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A memorable movie in ‘My Amnesia Girl’

MANILA, Philippines – Thrusting fresh pairs into local mainstream cinema can be a big risk for film outfits, but Toni Gonzaga and John Lloyd Cruz’s first-ever project together, “My Amnesia Girl,” is very much a worthy gamble.

Star Cinema’s November offering may be titled such, but ironically, it has lots to be remembered for: from the surprisingly effective Toni-Lloydy pair, the cheesy-but-not-corny pick-up lines and lots of “kilig”-infused scenes, to its interesting storyline.

Apollo (John Lloyd) and Irene (Toni) had the perfect love story, until the former messed things up. When he meets Irene again three years and many failed relationships later, he finds out that she suffered from amnesia, making him all the more want to make up for his mistakes. But was the 27 years of her life really erased from her memory?

Early promotional releases for the film made people wonder if it’s just another twist on the well-loved Hollywood rom-com “50 First Dates.” Although it has similar elements, particularly that of the female lead having a so-called amnesia, certainly, “My Amnesia Girl” is its own story.

With no previous project—small or big—together, Toni and Lloydy’s chemistry is a revelation. They look cute together; their team-up refreshing and exciting. There never was any awkward moment between the two all throughout the film, whether the scene is comic, romantic or dramatic.

Considering that both Toni and Lloydy already have several rom-com films under their belts, “My Amnesia Girl” was able to bring out something different and something better in them. As for Toni, now dubbed as the Queen of Romantic Comedy Movies, she did things she’s never done before, most notable of which is sharing passionate kissing scenes with her leading man.

Toni is generally associated with comedy, and her display of emotional profundity in playing Irene–particularly during the dramatic scenes–is another revelation in the film. Our favorite moment was when she was shooting an old couple who’s celebrating their golden anniversary. She obviously was struggling to hide the pain by smiling and staying composed, but her eyes just gave away a thousand sensations of pain that stabs right through the heart.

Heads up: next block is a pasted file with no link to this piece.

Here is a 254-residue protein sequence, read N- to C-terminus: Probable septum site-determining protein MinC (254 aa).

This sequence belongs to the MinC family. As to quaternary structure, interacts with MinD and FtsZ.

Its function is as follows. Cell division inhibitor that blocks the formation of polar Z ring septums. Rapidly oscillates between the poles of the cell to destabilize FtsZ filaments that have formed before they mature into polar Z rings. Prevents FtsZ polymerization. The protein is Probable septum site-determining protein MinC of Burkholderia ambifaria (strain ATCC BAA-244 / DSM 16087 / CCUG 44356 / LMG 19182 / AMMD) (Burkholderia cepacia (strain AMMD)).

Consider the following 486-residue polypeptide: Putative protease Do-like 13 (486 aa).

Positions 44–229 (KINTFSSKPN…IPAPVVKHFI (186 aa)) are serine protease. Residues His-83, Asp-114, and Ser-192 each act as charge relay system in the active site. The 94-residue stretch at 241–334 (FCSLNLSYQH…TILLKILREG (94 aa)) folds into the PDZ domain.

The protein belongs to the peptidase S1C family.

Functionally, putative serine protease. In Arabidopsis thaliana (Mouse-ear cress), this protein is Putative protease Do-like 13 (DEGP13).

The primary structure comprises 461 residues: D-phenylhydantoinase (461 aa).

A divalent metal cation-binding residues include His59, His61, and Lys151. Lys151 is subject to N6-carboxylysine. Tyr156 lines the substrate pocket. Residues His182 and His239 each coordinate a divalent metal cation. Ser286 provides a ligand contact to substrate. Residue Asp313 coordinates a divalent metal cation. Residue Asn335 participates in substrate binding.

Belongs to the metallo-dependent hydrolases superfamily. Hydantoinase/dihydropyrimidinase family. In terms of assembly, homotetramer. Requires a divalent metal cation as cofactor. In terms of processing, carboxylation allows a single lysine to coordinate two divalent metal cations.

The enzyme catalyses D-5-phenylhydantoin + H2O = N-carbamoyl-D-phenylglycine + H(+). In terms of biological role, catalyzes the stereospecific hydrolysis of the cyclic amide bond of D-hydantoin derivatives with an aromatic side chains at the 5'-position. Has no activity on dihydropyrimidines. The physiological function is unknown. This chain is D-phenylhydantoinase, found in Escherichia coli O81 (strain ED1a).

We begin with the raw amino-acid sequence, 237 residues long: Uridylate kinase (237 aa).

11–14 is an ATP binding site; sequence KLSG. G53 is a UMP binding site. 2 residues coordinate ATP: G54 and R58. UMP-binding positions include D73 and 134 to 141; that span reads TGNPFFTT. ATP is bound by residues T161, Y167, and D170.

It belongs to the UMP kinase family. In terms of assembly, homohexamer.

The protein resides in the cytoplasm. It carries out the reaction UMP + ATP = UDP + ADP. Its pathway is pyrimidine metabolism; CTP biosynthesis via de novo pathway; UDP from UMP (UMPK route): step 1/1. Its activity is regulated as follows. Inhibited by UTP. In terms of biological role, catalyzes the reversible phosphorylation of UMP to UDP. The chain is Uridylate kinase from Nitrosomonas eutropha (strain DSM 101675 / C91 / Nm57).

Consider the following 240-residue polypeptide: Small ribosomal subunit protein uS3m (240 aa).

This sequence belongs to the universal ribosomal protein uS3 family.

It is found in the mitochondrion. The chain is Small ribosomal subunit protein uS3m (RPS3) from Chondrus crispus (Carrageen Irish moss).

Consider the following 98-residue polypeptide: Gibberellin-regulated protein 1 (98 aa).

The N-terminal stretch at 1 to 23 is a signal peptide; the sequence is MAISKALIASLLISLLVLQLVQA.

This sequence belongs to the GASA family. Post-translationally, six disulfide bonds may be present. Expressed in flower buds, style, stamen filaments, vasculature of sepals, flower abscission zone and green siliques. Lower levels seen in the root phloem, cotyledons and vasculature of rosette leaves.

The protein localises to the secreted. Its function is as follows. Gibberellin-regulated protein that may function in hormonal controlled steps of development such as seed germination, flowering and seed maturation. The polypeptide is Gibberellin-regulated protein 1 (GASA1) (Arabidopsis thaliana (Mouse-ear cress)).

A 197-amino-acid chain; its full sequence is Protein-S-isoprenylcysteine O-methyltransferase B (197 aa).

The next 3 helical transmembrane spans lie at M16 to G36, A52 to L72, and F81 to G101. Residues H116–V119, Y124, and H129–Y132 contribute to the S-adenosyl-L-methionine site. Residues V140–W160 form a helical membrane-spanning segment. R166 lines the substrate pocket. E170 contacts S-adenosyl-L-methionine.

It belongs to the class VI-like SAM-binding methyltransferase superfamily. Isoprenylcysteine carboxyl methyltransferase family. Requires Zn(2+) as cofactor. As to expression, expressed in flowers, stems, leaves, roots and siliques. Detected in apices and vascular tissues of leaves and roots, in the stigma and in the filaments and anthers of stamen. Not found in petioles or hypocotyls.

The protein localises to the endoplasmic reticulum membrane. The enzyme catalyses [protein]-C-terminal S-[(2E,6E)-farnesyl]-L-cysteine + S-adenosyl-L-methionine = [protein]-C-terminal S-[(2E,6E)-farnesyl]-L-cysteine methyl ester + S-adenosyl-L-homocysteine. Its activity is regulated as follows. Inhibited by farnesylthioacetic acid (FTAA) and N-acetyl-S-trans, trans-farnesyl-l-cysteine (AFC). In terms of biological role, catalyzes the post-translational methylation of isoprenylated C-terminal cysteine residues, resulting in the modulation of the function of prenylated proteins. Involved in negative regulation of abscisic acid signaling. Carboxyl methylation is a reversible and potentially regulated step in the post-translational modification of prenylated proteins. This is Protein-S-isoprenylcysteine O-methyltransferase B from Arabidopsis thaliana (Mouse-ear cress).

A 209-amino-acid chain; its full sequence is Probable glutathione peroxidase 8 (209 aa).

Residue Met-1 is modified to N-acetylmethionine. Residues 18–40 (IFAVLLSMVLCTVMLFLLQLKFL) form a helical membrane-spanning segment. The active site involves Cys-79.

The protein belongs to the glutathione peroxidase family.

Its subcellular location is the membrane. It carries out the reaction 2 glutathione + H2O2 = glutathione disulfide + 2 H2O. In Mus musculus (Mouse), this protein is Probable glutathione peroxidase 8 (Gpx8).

Even if his characterization is light, John Lloyd delivered another solid performance, proving yet again that he is a certified master of this genre. The man is undeniably gifted in conveying a sea of emotions through his eyes or even just his gestures. One of the scenes which effectively exhibited this is during one proposal scene wherein both his joy and pain are simultaneously felt, as he hugged Irene so tightly with his eyes closed.

His back story features interesting cameo appearances (guess who?). Also watch out for John Lloyd’s “tapis” moment that will surely rouse the ladies’ imagination.

“MAG” is another proof that Director Cathy Garcia-Molina knows how to poke the audiences’ emotions in the right places, weaving into the big screen a well-written, endorphins-releasing script peppered with lots of pick-up lines (take note of these girls and boys, they may come in handy) and memorable scenes that, in some instances, may seem too good to be true and impossible (but well, it’s a movie).

Even so, it clearly imparts important lessons when it comes to love: that true love takes courage, and once we find it, we shouldn’t let it slip away.

Apollo and Irene may have, at separate points, had their share of “forgetting,” but as that LeAnn Rimes song goes, “the heart never forgets.”



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